Meckel's cartilage is a transient structure responsible for mandible formation and undergoes endochondral-like ossification to produce several bones during craniofacial development , , , , . Meckel's cartilage is derived from ectomesenchymal cells from cranial neural crest (CNC) cells and non-CNC-derived cells , , . Sox9 is a critical transcription factor required for cartilage formation and mutations in Sox9 are associated with campomelic dysplasia, which is characterized by skeletal defects and cranial dismorphology , , . Sox9 is expressed early in during development in the cranial neural crest cells and regulates Col2a1 required for chondrocyte differentiation and Sox9 appears to be a master regulator of cartilage development , . Sox9 null mice die midway through gestation, however the Sox9 conditional knockout with Wnt1-Cre reveal craniofacial defects including a short mandible and a large cleft palate , . Sox9 is required for Meckel's cartilage growth and inactivation of Sox9 leads to reduced Meckel's cartilage growth. Sox9 and Col2a1 expression are increased in the Fuz null mice, which correlates with increased Meckel's cartilage growth. The expanded Meckel's cartilage would cause increased endochondral ossification as well giving rise to the boney mandible structure observed in the Fuz null mouse mandible. Sox9 expression also occurs in the mouse head skeleton and some of the bone defects could be due to the activity of Sox9 in these tissues . TGF–β signaling regulates chondrogenesis during mandible development and may be regulated by Fuz , . We are currently exploring these mechanisms.
There are multiple ciliary genes and proteins associated with ciliopathies, (for reviews, , , ). Human FUZ mutations have not been reported or associated with syndromes with known ciliary pathology. However, Oral-Facial-Digital syndrome, type1 (OFDI; OFD 1; OMIM311200) appears to represent similar phenotypic features to the craniofacial defects associated with the Fuz null mouse . Although the tongue is present but is malformed in these patients. This syndrome is caused by mutations in the Cxorf5 transcript termed OFD1 . It belongs to a group of developmental disorders known as oral-facial-digital syndromes and is characterized by malformations of the oral cavity, face and digits . OFD1 is also mutated in X-linked Joubert syndrome . OFD1 is a centrosomal protein localized at the basal bodies of the primary cilia. The mouse OFD1 mutants reproduce the main features of the human syndromes and have some features not observed in the Fuz null mouse , , . OFD1 is nuclear localized and part of the human TIP60 chromatin-remodeling complex . Recent data reveals that Fuz is not in the nucleus but distributed throughout the cytoplasm (unpublished data, Amendt laboratory). Fuz does not appear to be associated with the plasma or nuclear membranes or specific organelles. The role of FUZ in human disorders and the molecular mechanisms of FUZ are currently being investigated.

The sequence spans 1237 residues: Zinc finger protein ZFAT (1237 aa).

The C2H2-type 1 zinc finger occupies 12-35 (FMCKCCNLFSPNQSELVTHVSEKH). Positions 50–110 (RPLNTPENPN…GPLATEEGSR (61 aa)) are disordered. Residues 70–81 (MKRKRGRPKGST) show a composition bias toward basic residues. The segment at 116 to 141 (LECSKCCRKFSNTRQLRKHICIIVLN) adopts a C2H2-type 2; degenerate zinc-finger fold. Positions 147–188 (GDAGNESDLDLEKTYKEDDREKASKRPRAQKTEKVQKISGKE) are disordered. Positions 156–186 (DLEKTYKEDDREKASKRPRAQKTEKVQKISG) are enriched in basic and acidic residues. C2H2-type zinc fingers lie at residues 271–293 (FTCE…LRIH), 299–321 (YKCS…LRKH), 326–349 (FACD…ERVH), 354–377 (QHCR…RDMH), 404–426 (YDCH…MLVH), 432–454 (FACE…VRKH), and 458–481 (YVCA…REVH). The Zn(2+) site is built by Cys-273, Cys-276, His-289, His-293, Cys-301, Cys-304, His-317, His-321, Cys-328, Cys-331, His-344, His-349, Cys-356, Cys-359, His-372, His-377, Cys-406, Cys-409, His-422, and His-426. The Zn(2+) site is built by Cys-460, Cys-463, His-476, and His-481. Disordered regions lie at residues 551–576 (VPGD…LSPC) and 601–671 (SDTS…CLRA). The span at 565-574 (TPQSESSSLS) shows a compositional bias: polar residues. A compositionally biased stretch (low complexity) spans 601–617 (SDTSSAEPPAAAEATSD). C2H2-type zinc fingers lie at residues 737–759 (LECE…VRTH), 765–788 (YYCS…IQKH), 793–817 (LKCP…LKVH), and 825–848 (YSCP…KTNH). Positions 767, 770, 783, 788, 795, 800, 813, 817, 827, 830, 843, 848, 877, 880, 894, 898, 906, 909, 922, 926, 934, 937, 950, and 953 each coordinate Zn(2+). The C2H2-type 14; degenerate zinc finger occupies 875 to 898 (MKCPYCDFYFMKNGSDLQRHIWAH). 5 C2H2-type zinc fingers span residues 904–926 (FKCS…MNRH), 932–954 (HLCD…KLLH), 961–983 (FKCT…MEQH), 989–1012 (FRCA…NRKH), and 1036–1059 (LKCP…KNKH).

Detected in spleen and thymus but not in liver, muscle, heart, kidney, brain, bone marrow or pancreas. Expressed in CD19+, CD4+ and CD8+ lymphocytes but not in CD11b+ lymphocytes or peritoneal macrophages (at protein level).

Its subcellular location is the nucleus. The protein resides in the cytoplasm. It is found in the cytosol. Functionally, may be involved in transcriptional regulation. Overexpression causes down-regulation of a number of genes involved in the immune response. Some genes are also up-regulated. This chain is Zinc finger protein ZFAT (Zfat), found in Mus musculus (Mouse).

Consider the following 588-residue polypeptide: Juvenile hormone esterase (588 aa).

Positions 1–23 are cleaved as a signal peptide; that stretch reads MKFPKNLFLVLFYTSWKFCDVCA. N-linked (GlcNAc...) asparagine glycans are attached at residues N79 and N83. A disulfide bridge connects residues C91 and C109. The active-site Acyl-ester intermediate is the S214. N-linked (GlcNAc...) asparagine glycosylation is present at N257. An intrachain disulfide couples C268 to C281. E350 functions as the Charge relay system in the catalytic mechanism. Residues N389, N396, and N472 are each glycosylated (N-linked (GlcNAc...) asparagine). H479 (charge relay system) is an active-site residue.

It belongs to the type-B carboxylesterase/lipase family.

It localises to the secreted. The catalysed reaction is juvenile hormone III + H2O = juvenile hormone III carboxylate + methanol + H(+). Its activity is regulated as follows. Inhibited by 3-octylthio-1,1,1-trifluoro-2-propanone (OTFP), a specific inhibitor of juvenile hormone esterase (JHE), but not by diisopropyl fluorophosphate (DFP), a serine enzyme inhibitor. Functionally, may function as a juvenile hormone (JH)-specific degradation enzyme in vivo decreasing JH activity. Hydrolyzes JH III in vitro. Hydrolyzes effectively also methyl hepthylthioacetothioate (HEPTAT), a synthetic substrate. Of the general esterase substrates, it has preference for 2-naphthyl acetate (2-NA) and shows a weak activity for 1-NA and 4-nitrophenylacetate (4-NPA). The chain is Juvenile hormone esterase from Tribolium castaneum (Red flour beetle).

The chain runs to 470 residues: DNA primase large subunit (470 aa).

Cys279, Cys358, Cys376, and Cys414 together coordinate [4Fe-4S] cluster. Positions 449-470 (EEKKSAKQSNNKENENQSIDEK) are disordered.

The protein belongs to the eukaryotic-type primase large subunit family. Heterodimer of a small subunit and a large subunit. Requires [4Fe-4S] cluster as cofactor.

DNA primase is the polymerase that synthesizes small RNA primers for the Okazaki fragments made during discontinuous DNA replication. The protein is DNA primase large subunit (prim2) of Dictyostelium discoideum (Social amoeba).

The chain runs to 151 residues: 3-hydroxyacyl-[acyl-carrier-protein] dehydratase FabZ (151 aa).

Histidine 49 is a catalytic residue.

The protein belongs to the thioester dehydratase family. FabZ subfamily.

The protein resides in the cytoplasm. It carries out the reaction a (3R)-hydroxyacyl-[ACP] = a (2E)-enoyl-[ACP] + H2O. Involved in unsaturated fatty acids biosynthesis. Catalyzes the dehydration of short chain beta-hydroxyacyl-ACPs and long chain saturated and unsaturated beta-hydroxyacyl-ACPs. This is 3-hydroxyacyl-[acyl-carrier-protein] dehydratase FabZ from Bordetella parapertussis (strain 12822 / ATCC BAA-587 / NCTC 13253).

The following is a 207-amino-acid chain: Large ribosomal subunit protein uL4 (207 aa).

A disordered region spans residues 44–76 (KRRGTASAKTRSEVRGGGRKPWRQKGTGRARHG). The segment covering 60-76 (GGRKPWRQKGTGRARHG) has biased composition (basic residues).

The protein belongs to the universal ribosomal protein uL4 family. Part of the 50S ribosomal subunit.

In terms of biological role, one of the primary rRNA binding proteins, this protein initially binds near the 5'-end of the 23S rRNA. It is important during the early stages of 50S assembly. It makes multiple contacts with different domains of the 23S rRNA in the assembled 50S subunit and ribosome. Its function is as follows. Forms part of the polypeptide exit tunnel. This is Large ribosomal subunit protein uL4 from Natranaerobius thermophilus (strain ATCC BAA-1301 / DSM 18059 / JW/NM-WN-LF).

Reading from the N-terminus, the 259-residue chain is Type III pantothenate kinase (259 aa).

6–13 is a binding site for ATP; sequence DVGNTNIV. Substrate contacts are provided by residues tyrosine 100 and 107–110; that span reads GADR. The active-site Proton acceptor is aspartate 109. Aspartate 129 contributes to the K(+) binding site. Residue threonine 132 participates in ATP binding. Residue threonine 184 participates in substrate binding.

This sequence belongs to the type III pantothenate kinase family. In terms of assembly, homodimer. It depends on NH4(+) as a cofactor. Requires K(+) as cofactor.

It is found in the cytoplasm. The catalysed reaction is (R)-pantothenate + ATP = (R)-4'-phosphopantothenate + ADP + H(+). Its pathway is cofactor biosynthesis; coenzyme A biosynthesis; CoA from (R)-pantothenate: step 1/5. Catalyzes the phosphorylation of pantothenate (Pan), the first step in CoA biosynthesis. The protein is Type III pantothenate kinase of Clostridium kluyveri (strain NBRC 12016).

In summary, Fuz is critical for Hh, PCP, and Wnt signaling regulation and may serve to connect these distinct signaling pathways. A tentative model linking Fuz to Hh, Wnt and PCP signal pathways based on our data and others are shown in figure 12. Fuz acts downstream of Frizzled and Dishevelled to regulate PCP signaling. Non-canonical Wnt signaling represses Wnt/β-catenin signaling and Fuz is involved in a negative feedback loop of Wnt/β-catenin signal regulation. Loss of Fuz leads to impaired PCP signaling and up-regulation of Wnt/β-catenin signaling. In addition, it results in impaired actin cap and cilia, which inhibits the activation of Gli transcription factors and weakens Hh signaling. Loss of Fuz also causes up regulation of Sox9. These factors together contribute to the complex defects in craniofacial structures, delayed bone development and the hyperplastic and malformed Meckel's cartilage.
A) Fuz acts downstream of Frizzled and Dishevelled to regulate PCP signaling. Non-canonical Wnt signaling represses Wnt/β-catenin signaling and Fuz is involved in a negative feedback loop of Wnt/β-catenin signal regulation. Fuz also regulates assembly of the apical actin cytoskeleton, which is critical for ciliogenesis. Cilia formation can be directly linked to Hedgehog signaling and Gli transcription factor activation. Activated Gli factors then regulate Hedgehog target genes. B) Loss of Fuz leads to impaired PCP signaling and up-regulation of Wnt/β-catenin signaling. In addition, it results in impaired actin cap and cilia, which inhibits the activation of Gli transcription factors and weakens Hedgehog signaling. Loss of Fuz also results in the up-regulation of Sox9.
Materials and Methods